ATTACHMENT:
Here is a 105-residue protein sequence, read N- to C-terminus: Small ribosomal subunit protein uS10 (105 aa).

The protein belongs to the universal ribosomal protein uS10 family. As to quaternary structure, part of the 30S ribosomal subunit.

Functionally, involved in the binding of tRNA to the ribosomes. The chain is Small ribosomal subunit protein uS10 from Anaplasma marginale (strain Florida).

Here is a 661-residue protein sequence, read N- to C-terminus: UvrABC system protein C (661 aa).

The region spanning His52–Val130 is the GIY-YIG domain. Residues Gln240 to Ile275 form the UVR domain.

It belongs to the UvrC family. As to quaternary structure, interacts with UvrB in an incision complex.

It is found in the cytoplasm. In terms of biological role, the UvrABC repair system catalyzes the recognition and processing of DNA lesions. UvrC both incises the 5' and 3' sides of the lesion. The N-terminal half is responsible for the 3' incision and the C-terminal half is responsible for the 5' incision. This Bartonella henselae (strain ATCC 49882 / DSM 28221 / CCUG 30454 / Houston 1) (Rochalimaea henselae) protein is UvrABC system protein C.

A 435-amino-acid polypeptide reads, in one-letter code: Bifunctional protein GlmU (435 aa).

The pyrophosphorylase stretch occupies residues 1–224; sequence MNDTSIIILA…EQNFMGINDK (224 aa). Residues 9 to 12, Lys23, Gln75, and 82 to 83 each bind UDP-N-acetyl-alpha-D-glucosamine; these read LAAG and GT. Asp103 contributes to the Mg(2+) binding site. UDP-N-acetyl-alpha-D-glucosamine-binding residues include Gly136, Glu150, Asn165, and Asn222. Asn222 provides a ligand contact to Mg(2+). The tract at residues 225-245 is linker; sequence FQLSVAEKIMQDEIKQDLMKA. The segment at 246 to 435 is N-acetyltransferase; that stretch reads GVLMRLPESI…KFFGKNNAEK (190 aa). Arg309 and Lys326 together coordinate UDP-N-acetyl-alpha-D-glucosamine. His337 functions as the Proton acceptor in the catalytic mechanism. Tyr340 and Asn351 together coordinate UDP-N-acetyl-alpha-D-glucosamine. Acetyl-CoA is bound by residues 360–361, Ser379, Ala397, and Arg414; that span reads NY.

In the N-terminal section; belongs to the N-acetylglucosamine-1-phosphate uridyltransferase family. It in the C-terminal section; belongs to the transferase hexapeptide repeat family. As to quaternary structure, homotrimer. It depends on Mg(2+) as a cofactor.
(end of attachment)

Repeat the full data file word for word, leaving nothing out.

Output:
Here is a 105-residue protein sequence, read N- to C-terminus: Small ribosomal subunit protein uS10 (105 aa).

The protein belongs to the universal ribosomal protein uS10 family. As to quaternary structure, part of the 30S ribosomal subunit.

Functionally, involved in the binding of tRNA to the ribosomes. The chain is Small ribosomal subunit protein uS10 from Anaplasma marginale (strain Florida).

Here is a 661-residue protein sequence, read N- to C-terminus: UvrABC system protein C (661 aa).

The region spanning His52–Val130 is the GIY-YIG domain. Residues Gln240 to Ile275 form the UVR domain.

It belongs to the UvrC family. As to quaternary structure, interacts with UvrB in an incision complex.

It is found in the cytoplasm. In terms of biological role, the UvrABC repair system catalyzes the recognition and processing of DNA lesions. UvrC both incises the 5' and 3' sides of the lesion. The N-terminal half is responsible for the 3' incision and the C-terminal half is responsible for the 5' incision. This Bartonella henselae (strain ATCC 49882 / DSM 28221 / CCUG 30454 / Houston 1) (Rochalimaea henselae) protein is UvrABC system protein C.

A 435-amino-acid polypeptide reads, in one-letter code: Bifunctional protein GlmU (435 aa).

The pyrophosphorylase stretch occupies residues 1–224; sequence MNDTSIIILA…EQNFMGINDK (224 aa). Residues 9 to 12, Lys23, Gln75, and 82 to 83 each bind UDP-N-acetyl-alpha-D-glucosamine; these read LAAG and GT. Asp103 contributes to the Mg(2+) binding site. UDP-N-acetyl-alpha-D-glucosamine-binding residues include Gly136, Glu150, Asn165, and Asn222. Asn222 provides a ligand contact to Mg(2+). The tract at residues 225-245 is linker; sequence FQLSVAEKIMQDEIKQDLMKA. The segment at 246 to 435 is N-acetyltransferase; that stretch reads GVLMRLPESI…KFFGKNNAEK (190 aa). Arg309 and Lys326 together coordinate UDP-N-acetyl-alpha-D-glucosamine. His337 functions as the Proton acceptor in the catalytic mechanism. Tyr340 and Asn351 together coordinate UDP-N-acetyl-alpha-D-glucosamine. Acetyl-CoA is bound by residues 360–361, Ser379, Ala397, and Arg414; that span reads NY.

In the N-terminal section; belongs to the N-acetylglucosamine-1-phosphate uridyltransferase family. It in the C-terminal section; belongs to the transferase hexapeptide repeat family. As to quaternary structure, homotrimer. It depends on Mg(2+) as a cofactor.